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...At first he plays the bully, but once confronted with Thugg, his abject, sinking, faltering, drivelling cowardice is seen ; he crawling confesses his guilt; but awed by the communing law, begs to be strapped up with the stoutest rope upon the flaring gibbet of the old, rather than to endure the silent, hopeless, friendless, long life, weary punishment of prison to the body, and conscience to the soul, by which the New Law is to punish the dastard erimes of blood, instead of by the outworn Halter and its Gibbet! Well! with all these things to do, the night has passed away, and that sun which was to have risen upon blood, rises to hail the marriage of God's Mercy with the Law of Man. And with the very first conviction of Falter's guilt, the gaoler has roused Shaftesman from his quiet sleep, and with the very day itself comes Meg, to crown the joy of life, and share the deep calm gladness of innocence. As the day wears on, it's clear it's going to be one of triumph, for not a stitch of work is doing. Thousands are round the prison walls; thousands of different natures in one brace human heart. Atlast he comes, within the surge of human joy, Meg on one arm, the baby on the other; lily-like in the whitest of little frocks, and ay, the little waxen feet, decked with the sky-blue shoes! Well, they have him; when some voice cries out, “Friends, down with the gibbet !” And pretty loudly the thousands cry this out again. Well, the mayor, and the magistrates, and the sheriff, and the gaoler, who are all by the prison door, look grave at this cry, for it may be as well to preserve such a venerable piece of antiquity as the gallows, just to show to future generations the wisdom of their ancestors; but when the thousand voices will hear no denial ; when one respectable old gentleman adds, “Five of the very best planks of British oak from my yard in exchange, gentlemen;” when at this the thousands shout out their unresistible will, the venerable piece of wickedness is brought forth, and carried like a great crushed dragon as it is to the market-place, Thugg stoutly bearing the topmost beam; and then with a barrel of pitch they set it in a-blaze, and a glorious, lusty, roaring bonfire it is, bearing on every spark a triumph over the senile statutes of Young England’s “glorious ancestors.” And now The Cup is brought, the Poet's Cup, the People's Cup, the Cup of Mercy, filled by old Oakfist himself with the very primest of Rhenish, and whilst they drink glory to the craftsmanpoet, who by his verse has helped the moral victory;-whilst they drink to innocence, and cry for justice on the guilty, they by this poet, and by this vintage of the earth, say as one man, “Down with the gibbet, down Down with every law that perverts the law of God! Let man learn that crime is disease; that in his own hand lies volition to good or evil; learn by juster government of self to become father to perfect children in body and mind ; learn that morality is happiness; learn that infinite Progress is his. Down with the gibbet, down and raise up the laws of Christ.” Such is the death and burial of the flaunting Gorgon-headed Gibbet. E. M.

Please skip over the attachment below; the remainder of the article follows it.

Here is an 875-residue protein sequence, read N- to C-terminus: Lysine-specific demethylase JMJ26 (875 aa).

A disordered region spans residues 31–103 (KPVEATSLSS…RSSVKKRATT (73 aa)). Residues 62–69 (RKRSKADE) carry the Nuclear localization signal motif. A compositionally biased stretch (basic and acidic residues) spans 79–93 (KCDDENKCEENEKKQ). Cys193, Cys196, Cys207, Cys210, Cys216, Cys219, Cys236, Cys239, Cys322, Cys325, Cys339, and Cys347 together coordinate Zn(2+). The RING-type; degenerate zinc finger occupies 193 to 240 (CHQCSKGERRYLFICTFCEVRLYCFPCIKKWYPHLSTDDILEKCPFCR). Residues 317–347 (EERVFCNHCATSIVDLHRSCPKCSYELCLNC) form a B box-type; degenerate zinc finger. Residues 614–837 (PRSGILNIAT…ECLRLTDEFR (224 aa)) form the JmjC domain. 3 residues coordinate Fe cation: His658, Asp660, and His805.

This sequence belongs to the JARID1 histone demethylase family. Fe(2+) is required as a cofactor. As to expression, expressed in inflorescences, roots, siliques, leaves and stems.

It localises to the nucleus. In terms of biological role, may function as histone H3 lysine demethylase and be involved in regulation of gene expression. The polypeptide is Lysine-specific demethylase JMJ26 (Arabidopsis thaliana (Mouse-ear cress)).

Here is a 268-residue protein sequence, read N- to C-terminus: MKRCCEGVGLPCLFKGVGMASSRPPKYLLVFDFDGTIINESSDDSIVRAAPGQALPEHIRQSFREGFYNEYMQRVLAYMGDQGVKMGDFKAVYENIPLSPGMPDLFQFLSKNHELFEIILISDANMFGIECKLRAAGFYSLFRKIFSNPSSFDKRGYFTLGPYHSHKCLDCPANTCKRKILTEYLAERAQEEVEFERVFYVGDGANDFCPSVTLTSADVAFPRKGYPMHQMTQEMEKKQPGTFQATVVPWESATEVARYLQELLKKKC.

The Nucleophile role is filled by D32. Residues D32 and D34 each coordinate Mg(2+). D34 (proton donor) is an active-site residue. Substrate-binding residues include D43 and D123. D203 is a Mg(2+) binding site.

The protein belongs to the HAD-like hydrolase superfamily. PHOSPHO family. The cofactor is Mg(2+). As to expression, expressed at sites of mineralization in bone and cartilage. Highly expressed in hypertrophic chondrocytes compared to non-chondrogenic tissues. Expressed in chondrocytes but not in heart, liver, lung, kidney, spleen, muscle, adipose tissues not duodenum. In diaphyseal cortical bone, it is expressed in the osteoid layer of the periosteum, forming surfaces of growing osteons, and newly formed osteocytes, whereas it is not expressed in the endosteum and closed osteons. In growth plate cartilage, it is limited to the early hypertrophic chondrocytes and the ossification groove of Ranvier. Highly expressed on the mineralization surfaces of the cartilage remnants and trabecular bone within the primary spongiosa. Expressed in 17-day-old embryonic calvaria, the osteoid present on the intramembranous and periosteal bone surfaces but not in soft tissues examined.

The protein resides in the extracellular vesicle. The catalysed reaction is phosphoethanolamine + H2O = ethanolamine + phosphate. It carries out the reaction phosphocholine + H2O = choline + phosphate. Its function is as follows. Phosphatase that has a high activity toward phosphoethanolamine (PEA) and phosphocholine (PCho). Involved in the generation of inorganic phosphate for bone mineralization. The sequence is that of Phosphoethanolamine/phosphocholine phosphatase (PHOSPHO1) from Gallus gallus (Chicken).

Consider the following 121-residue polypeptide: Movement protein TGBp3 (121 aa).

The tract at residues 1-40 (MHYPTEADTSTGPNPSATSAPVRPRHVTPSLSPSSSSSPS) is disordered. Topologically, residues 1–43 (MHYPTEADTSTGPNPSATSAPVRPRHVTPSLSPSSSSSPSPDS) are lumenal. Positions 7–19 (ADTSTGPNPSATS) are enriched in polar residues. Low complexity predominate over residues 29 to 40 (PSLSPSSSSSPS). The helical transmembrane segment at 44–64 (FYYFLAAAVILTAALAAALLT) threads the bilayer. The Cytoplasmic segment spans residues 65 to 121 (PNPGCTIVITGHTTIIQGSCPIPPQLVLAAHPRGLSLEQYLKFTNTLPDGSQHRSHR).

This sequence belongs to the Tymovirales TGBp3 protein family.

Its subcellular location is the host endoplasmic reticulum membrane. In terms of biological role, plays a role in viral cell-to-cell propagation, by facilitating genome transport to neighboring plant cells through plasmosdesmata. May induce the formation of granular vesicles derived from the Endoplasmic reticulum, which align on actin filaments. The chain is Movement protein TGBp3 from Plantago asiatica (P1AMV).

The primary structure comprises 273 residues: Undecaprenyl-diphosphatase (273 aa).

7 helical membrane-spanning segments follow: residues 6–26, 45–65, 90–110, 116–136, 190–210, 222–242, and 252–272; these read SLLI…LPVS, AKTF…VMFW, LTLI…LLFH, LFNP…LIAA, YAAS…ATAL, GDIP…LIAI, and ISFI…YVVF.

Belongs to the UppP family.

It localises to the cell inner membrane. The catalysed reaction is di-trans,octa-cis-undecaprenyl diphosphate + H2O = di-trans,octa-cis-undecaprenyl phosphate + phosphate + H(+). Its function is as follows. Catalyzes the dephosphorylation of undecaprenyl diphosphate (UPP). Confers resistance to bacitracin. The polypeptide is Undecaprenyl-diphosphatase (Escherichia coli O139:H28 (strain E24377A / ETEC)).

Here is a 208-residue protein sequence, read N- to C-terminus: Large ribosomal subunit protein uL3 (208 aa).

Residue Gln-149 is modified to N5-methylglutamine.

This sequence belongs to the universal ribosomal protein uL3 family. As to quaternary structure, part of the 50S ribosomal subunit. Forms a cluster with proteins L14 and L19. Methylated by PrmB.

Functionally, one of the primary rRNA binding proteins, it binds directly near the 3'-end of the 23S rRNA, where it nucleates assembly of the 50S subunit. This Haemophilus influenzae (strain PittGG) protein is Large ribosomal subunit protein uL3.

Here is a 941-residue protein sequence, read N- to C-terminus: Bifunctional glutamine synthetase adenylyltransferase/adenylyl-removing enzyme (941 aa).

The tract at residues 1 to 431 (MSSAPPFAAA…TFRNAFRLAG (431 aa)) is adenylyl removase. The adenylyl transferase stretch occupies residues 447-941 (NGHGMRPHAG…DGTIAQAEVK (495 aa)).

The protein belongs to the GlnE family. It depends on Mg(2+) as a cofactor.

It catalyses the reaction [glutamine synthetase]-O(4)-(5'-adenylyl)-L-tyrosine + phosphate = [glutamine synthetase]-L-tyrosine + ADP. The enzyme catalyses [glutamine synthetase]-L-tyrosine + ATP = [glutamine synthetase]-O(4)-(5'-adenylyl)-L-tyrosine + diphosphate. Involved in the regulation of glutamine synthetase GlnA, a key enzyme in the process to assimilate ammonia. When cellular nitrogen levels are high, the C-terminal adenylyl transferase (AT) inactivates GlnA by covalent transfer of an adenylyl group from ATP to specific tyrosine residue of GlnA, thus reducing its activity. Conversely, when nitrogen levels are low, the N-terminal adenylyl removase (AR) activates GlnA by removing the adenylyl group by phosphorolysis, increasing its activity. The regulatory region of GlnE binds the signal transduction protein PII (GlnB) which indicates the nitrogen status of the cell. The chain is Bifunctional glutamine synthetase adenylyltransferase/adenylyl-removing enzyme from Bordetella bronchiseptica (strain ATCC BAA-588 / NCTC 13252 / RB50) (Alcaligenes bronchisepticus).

Who is he who turneth on the ground and stirreth himself in the tent when darkness is around, and sleep closeth the eyes of the weary 2 Who striketh his forehead with a hot palm ? Who presseth the tears like water from his eyes? Who writheth in his slumbers as on a bed of fire, and shunneth the morning light as it comes, and turning unto darkness sees therein but one image before him, even as the wanderer of the desert watcheth for the moon ?— Is not this our sad brother, who loveth without hope 2 Who is he who standeth in the light with looks cast down, pale cheek and sunken eye, who seeketh even in the pure air the shade of an absent form, who muttereth unto himself, and casteth his arms abroad, and whose body shrinketh, who walketh with uncertain gait, and whose voice is hollow as from the tomb, and who hath ever but one thought 3 Is not this our sad brother, who loveth without hope 2 If not, how may ye know him : It is that man, and he bideth here until his body scarcely casteth a shadow on the ground; but he is now gone. His horse standeth near a small green mound, his master is below. The Wind God passed gently over the spot. The man's spirit followed him ; then said the God, “She whom thou couldst not gain in life, shalt thou embrace after death; and they both rode on the air.” Within the tent of him of many horses sat the betrothed of

another; her eyes shone too brightly, too slender was her form; hot was the blast from the desert ; she lowereth her veil, and bareth her bosom. “Breathe thou softly on her,” said the Wind God; and the human Spirit approached, and stirred in her hair, and she felt a cool air pass over her face, and tarry on her lips and her bosom. And the Wind God caused her to feel the presence of the Spirit of a broken heart; then fell the hot tears, but they reached not the earth: the Spirit inhaled them. The Wind God departed, the Spirit lingered awhile, and was then born upwards. The woman sleepeth under a small green mound, and the rich man who took for himself the betrothed of another, sitteth in her tent alone. - P. N. T.